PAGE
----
The report reveals that as of 2021, the total number of educators working across the five key ECEC settings – long day care (LDC), family day care (FDC), outside school hours care (OSHC), in home care and vacation care – was 216,619. This indicates steady growth since the previous census was conducted in 2016, and a substantial increase compared to the reports from previous years.


  • ECEC workforce continues to grow
  • 216, 619 current workers
  • 11% rise since 2016
  • 72% rise since 2013

2. Rapid growth in Long Day Care

Long day care (LDC) – which some of us know as ‘centre based care’ – is the hotspot for current growth. Since the last census LDC has seen an influx of workers, who now account for an enormous 68% of all educators in ECEC.


  • Number of workers in LDC up 34% since 2016
  • 92% rise since 2013
  • The number of new service centres has not grown at a similar pace – with only a 20% increase since 2016.

The last point is significant because it indicates a disparity between how quickly the LDC workforce is growing in comparison to how many new centres are opening.

Reasons for the discrepancy could include increased regulations, a shift toward larger centres and heavy casualisation of the workforce.

3. Qualifications: Diplomas on the rise

In terms of the mix of qualifications among workers in the sector, the report indicates some notable trends. The number of people who hold a Diploma has jumped to over 75,000 compared to just over 50,000 in 2016.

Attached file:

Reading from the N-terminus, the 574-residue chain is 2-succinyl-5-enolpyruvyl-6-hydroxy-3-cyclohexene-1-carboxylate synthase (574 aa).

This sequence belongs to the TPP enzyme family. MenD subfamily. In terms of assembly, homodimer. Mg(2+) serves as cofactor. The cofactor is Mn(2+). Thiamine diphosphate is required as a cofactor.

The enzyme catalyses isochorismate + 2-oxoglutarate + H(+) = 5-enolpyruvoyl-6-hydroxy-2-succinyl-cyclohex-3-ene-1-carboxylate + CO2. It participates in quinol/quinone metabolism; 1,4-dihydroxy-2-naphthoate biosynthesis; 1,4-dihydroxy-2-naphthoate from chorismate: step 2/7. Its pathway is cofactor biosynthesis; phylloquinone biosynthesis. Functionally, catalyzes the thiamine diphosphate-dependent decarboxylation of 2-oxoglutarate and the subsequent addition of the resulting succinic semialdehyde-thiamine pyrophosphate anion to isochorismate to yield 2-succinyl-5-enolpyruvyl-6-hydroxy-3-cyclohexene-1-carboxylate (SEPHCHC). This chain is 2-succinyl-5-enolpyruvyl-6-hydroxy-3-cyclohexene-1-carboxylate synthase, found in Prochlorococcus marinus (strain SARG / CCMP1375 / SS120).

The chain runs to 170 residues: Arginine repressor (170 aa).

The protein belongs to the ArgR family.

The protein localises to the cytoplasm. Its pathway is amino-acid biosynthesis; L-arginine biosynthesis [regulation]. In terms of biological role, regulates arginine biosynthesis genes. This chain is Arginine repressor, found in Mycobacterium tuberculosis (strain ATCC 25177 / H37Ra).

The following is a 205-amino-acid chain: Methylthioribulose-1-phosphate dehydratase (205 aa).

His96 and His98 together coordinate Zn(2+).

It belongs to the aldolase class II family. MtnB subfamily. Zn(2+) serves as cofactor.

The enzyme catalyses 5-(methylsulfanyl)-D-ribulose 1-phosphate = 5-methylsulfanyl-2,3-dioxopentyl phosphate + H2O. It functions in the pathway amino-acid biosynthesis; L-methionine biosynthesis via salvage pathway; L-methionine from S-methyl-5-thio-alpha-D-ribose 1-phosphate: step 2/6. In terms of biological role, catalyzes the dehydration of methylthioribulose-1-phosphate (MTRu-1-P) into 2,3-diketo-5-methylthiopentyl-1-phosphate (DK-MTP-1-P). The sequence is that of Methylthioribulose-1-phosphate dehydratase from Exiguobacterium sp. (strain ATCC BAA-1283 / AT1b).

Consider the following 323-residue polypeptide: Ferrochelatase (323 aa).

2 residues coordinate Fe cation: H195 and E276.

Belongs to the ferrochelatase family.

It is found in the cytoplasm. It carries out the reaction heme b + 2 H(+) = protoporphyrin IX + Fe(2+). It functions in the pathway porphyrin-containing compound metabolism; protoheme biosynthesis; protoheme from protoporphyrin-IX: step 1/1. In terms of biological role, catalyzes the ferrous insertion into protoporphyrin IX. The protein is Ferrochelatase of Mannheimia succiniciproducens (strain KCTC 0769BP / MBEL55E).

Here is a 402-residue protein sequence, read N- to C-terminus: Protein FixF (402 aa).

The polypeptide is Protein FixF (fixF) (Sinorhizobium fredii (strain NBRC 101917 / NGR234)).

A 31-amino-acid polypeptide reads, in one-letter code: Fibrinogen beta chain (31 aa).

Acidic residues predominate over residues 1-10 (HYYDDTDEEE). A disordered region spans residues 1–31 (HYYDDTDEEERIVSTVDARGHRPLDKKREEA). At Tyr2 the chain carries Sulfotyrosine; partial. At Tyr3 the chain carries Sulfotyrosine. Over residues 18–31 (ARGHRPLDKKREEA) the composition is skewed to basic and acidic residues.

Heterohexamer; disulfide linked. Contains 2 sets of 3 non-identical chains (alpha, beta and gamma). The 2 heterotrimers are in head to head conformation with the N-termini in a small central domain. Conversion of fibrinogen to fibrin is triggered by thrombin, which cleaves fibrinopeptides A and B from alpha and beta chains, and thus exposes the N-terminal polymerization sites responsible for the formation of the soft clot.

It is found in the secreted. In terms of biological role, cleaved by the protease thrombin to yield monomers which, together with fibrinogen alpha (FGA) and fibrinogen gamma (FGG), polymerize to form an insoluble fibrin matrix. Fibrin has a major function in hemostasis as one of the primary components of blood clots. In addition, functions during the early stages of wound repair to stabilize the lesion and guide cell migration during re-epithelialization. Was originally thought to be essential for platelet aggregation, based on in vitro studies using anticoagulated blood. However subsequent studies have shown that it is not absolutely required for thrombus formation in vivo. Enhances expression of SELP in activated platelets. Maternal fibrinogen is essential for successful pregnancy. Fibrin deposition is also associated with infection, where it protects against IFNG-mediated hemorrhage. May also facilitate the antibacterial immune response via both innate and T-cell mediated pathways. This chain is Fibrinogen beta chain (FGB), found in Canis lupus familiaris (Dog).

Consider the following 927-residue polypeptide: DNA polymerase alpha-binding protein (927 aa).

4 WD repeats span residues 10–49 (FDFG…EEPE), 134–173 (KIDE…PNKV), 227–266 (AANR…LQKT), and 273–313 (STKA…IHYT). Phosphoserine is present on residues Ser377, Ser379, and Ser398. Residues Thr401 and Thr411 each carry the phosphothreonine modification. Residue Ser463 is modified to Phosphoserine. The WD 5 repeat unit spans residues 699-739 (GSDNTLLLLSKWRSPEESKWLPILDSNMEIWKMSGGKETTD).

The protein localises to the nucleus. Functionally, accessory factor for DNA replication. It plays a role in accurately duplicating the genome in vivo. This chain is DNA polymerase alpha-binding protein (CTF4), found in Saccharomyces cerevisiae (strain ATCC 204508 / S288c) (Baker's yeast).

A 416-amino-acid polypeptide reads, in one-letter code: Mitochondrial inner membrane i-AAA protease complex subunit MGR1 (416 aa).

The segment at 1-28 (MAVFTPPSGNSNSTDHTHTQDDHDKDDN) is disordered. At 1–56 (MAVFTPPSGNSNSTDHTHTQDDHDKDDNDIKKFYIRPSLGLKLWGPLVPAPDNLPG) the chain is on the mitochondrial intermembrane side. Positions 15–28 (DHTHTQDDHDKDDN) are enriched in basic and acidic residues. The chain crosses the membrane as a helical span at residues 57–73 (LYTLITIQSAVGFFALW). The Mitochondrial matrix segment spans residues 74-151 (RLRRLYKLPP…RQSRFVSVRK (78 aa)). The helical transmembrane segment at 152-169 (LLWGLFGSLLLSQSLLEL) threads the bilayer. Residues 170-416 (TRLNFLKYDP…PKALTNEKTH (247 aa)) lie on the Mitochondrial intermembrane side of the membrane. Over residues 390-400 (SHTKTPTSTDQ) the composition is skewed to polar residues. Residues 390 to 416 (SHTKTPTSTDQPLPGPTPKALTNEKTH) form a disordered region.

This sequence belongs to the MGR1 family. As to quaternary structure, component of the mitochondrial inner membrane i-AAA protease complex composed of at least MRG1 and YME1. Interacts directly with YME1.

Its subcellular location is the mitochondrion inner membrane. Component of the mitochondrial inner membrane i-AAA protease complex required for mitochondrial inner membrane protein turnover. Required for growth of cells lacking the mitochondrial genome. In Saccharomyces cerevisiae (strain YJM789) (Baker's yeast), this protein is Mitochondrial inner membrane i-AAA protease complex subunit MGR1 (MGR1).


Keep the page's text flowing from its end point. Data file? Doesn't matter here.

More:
While it is positive to see more people choosing to do Diploma level qualifications, the results for Bachelor degrees in Early Childhood Teaching (ECT) and Certificate IIIs are slightly concerning. Since the last census, the number of people who hold a bachelor degree or above has not grown. More worrying is the fact that in the same period Certificate IIIs – which showed strong growth in previous years – have slumped.

The concern is that we need strong growth in all three qualifications to address staff shortages across the sector. If we do not see a rise in bachelor and Certificate III level qualifications, it may be likely that staffing will remain a critical issue in the following years.

We do know, at least, that in the LDC setting Certificate III qualifications are on the rise. Ideally we’ll see this growth mirrored in other settings over the coming years.


  • Diplomas up since 2016
  • Bachelors flat line